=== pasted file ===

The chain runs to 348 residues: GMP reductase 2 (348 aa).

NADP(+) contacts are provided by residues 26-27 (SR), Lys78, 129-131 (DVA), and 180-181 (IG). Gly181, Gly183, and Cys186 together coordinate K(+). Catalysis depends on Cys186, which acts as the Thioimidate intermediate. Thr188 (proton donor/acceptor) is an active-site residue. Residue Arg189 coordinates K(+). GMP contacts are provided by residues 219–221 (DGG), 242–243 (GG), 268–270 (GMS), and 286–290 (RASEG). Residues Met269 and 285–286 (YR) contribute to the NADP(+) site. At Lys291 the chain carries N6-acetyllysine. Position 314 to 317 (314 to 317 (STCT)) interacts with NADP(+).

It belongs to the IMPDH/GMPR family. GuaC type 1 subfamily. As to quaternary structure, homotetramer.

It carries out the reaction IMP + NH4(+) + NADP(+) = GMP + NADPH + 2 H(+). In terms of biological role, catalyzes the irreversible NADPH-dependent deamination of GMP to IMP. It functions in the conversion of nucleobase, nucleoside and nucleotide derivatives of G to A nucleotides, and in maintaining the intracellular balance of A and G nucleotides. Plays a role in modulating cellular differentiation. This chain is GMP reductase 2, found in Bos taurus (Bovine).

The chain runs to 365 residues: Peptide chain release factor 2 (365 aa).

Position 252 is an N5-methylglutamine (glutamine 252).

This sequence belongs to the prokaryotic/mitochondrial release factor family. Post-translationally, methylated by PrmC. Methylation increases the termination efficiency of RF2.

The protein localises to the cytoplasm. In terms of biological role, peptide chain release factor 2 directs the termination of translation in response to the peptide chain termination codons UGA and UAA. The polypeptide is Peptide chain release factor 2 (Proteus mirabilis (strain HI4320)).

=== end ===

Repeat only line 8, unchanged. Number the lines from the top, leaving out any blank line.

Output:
The protein localises to the cytoplasm. In terms of biological role, peptide chain release factor 2 directs the termination of translation in response to the peptide chain termination codons UGA and UAA. The polypeptide is Peptide chain release factor 2 (Proteus mirabilis (strain HI4320)).